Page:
The 364-day treasury bills stop rate was raised by the Central Bank of Nigeria (CBN) at the primary market auction (PMA) on Wednesday by 5.25 per cent as appetite for the asset class waned.
The central bank, which conducted the exercise, did not record the usual hunger for the debt instrument by investors yesterday, ostensibly because of how the bank had tinkered with the rates in the previous exercises.
But the apex bank surprised subscribers at the PMA on Wednesday when it jerked the rate higher to 14.74 per cent from the 9.49 per cent it cleared in the previous PMA.
According to details of the exercise, the CBN auctioned the one-year bill worth N139.96 billion and received subscriptions valued at N165.28 billion, allotting N142.16 billion.
Business Post reports that it was not only the 12-month dated instrument that enjoyed the rate hike yesterday as the two others benefitted.
The central auctioned N3.34 billion worth of the 182-day bill during the session but had investors stake N1.56 billion on it, with N1.56 billion allotted to successful bidders at 8.00 per cent compared with the previous session’s 5.00 per cent, indicating an increase of 3.00 per cent.
As for the 91-day bill, the rate cleared at 6.00 per cent after it was moved higher by 3.45 per cent from 2.55 per cent. This was after the apex bank allotted N1.75 billion to subscribers, the same amount of bids it received from the N2.16 billion taken to the market on Wednesday.
Recall that some days ago, the Monetary Policy Committee (MPC) of Nigeria’s central bank increased the Monetary Policy Rate (MPR), which is the benchmark interest rate in the country, by 0.50 per cent to 18.00 per cent.
The team explained that the rate hike was mainly to tame rising inflation in Nigeria, which the National Bureau of Statistics (NBS) said stood at 21.91 per cent in February.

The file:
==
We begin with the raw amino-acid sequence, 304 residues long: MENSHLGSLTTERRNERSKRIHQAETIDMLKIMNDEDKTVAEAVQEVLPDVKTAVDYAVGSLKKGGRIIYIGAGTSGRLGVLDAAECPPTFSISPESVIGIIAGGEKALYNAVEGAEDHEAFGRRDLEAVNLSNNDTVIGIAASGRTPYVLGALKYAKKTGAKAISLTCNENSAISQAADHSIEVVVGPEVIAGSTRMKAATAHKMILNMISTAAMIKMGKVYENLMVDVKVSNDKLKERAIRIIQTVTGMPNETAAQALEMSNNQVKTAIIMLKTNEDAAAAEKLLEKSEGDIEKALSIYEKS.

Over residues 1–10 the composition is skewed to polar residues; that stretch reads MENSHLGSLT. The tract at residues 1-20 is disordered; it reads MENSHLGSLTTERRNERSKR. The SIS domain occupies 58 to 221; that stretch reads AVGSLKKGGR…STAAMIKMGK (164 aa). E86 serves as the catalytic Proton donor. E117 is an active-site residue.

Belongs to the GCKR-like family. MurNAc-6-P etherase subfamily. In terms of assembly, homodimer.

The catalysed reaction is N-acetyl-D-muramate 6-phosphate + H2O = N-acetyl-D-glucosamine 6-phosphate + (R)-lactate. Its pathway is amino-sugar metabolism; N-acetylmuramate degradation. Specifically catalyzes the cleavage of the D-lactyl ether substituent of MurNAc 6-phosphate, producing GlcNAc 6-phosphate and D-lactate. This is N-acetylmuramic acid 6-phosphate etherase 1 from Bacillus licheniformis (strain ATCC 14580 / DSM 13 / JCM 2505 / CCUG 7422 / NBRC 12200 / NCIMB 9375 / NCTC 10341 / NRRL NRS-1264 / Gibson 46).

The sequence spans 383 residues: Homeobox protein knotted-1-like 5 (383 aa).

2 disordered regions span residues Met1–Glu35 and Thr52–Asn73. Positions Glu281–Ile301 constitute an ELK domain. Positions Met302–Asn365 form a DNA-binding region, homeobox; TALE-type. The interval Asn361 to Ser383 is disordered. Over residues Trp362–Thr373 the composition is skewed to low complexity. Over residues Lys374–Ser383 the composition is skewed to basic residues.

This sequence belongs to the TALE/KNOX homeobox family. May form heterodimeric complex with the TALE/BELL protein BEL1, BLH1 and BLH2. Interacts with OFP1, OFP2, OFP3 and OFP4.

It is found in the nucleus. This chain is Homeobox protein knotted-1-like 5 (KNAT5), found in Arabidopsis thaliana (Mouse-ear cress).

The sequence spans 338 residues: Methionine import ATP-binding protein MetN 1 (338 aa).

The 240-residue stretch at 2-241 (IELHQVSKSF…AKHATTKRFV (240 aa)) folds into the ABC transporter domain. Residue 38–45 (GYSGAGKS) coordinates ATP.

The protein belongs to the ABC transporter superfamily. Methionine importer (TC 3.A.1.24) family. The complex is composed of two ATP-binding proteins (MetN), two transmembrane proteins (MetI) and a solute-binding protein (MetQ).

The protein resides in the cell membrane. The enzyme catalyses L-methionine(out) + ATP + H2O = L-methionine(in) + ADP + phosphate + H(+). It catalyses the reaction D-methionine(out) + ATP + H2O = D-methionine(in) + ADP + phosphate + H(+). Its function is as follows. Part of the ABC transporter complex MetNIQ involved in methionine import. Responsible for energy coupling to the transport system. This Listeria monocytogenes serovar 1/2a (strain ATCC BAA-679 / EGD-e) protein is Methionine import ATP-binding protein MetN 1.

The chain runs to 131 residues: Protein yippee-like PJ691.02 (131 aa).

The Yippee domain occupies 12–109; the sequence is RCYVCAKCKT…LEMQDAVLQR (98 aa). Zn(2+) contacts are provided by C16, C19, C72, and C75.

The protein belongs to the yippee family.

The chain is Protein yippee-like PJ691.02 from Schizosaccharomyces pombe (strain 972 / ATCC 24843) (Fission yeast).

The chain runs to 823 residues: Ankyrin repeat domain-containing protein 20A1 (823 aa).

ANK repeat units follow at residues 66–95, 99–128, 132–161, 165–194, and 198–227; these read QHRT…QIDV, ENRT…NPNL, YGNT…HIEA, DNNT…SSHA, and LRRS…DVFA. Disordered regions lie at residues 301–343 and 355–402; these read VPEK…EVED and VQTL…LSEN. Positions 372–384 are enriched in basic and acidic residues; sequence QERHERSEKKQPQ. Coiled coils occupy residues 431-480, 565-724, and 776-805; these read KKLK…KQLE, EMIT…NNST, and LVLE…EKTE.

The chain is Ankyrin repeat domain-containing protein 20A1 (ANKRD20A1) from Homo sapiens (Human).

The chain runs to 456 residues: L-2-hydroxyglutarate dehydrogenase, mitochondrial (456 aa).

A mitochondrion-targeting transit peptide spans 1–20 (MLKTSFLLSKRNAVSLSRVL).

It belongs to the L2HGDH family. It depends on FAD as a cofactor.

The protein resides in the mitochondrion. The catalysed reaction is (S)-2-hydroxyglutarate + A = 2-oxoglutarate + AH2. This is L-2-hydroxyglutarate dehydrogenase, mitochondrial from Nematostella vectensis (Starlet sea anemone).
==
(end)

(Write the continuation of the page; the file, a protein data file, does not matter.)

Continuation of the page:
China’s Investment in Africa Has Cut Need for Loans from World Bank, IMF—Osinbajo
By Adedapo Adesanya
The Vice President of Nigeria, Mr Yemi Osinbajo, has lauded China’s investment in Africa, saying it has reduced dependency on loans from Bretton Woods, which consists of the World Bank and the International Monetary Fund (IMF).
In a statement seen by Business Post, the VP, at an event at King’s College London on March 27, 2023, stated that “China shows up where and when the West will not and or are reluctant.”
He said this was evident in the investment of the Asian giant in Africa, which he said stood at $254 billion in 2021, about four times the volume of US-Africa trade.
He also noted that, “China is the largest provider of foreign direct investment, supporting hundreds of thousands of African jobs. This is roughly double the level of U.S. foreign direct investment, adding that, “China remains by far the largest lender to African countries.”
He also noted that Chinese companies had taken the lead in exploiting minerals in Africa, many now in lithium mining in Mali, Ghana, Nigeria DRC, Zimbabwe and Namibia.
The Nigerian second-in-command said that China has always shown up for African countries while outrightly condemning Western countries in that regard.
He said, “Most African countries are rightly unapologetic about their close ties with China. China shows up where and when the west will not or are reluctant.”
He added, “And many African countries are of the view that the beware of the Chinese Trojan loans advise forming the west is wise but probably self-serving,” explaining that, “Africa needs the loans and the infrastructure. And China offers them. In any case, the history of loans from Western institutions is not great.”
Taking a step further, Mr Osinbajo sent a salvo to the World Bank and the IMF over the conditions attached to their loan facilities.
“The memory of the destructive conditionalities of the Bretton Woods loans is still fresh, and the debris is everywhere.
“And the preoccupation of western governments and media with the so-called China debt trap might well be an overreaction,” he added.
“I recommend an eye-opening lecture by Professor Deborah Brautigam about two weeks ago at Jesus College Cambridge.
“The truth, as she points out, is that all of the Chinese lendings to Africa is only 5 per cent of all outstanding public and publicly guaranteed debt in low and middle-income countries, compared to 23% held by the World Bank and other multilaterals.”
He alluded that Chinese lenders account for 12 per cent of Africa’s private and public external debt.
“And the Chinese have also been there when the debts cannot be paid. In early 2020 as COVID battered African economies, China came together with other G20 members to launch the Debt Service Suspension Initiative (DSSI).
“About 73 low-income economies benefited from the suspension of principal and interest payments. Chinese banks provided 63 per cent of the total debt relief while being only owed 30 per cent of the debt service payments due,” he quipped.